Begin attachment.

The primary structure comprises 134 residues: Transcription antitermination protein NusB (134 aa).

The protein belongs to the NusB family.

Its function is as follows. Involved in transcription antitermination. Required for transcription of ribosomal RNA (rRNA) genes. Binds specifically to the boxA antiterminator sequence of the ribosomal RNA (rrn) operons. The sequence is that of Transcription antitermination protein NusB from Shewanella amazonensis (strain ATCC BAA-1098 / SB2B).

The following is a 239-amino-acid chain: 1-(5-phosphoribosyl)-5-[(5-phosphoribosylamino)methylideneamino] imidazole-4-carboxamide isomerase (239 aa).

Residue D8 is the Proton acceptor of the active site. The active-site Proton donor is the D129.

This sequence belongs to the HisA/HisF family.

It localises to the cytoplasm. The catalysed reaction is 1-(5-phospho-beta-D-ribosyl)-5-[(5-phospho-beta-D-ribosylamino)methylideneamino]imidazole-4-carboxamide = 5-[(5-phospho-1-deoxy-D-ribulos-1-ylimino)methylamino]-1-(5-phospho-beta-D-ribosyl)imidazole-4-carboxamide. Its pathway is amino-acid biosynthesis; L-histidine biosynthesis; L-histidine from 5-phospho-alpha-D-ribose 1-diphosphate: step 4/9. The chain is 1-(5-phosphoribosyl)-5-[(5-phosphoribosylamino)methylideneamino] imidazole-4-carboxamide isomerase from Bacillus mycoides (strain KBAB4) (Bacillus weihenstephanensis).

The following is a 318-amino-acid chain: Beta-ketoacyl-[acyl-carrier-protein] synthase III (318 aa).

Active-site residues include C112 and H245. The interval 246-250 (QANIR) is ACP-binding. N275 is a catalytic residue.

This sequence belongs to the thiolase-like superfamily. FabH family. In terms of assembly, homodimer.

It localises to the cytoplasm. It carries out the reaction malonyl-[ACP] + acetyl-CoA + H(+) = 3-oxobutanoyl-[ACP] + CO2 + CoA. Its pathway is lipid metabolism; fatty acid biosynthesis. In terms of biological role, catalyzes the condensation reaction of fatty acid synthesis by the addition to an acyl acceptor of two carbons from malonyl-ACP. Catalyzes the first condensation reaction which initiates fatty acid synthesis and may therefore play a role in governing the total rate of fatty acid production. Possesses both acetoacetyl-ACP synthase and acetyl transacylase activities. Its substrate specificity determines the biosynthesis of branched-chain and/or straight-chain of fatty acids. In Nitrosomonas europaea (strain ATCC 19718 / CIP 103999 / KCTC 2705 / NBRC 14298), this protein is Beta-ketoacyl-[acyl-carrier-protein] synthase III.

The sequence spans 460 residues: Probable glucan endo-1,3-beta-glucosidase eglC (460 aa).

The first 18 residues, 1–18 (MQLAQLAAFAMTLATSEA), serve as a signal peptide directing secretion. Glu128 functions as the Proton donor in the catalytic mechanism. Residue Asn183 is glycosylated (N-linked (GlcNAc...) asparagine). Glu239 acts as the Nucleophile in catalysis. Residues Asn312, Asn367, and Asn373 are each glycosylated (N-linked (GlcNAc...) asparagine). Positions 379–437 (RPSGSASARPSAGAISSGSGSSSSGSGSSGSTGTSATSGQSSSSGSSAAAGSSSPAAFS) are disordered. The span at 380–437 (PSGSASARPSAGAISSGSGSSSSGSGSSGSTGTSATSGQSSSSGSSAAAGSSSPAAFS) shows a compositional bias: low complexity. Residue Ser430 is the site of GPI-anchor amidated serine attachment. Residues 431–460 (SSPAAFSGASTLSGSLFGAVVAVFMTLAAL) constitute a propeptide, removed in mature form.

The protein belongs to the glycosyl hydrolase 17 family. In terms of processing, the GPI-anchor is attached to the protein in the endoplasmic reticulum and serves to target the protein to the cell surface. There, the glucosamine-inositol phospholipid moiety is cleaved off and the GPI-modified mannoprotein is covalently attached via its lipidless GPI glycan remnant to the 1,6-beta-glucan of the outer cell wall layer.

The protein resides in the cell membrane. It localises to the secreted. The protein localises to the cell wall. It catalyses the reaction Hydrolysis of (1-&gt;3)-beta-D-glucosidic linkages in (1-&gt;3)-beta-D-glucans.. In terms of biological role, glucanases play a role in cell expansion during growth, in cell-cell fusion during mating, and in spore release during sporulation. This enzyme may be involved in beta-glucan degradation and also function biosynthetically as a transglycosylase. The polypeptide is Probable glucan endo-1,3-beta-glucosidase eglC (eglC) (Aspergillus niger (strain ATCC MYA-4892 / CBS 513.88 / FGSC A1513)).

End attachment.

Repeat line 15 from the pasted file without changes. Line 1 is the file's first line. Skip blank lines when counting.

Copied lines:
The protein resides in the cell membrane. It localises to the secreted. The protein localises to the cell wall. It catalyses the reaction Hydrolysis of (1-&gt;3)-beta-D-glucosidic linkages in (1-&gt;3)-beta-D-glucans.. In terms of biological role, glucanases play a role in cell expansion during growth, in cell-cell fusion during mating, and in spore release during sporulation. This enzyme may be involved in beta-glucan degradation and also function biosynthetically as a transglycosylase. The polypeptide is Probable glucan endo-1,3-beta-glucosidase eglC (eglC) (Aspergillus niger (strain ATCC MYA-4892 / CBS 513.88 / FGSC A1513)).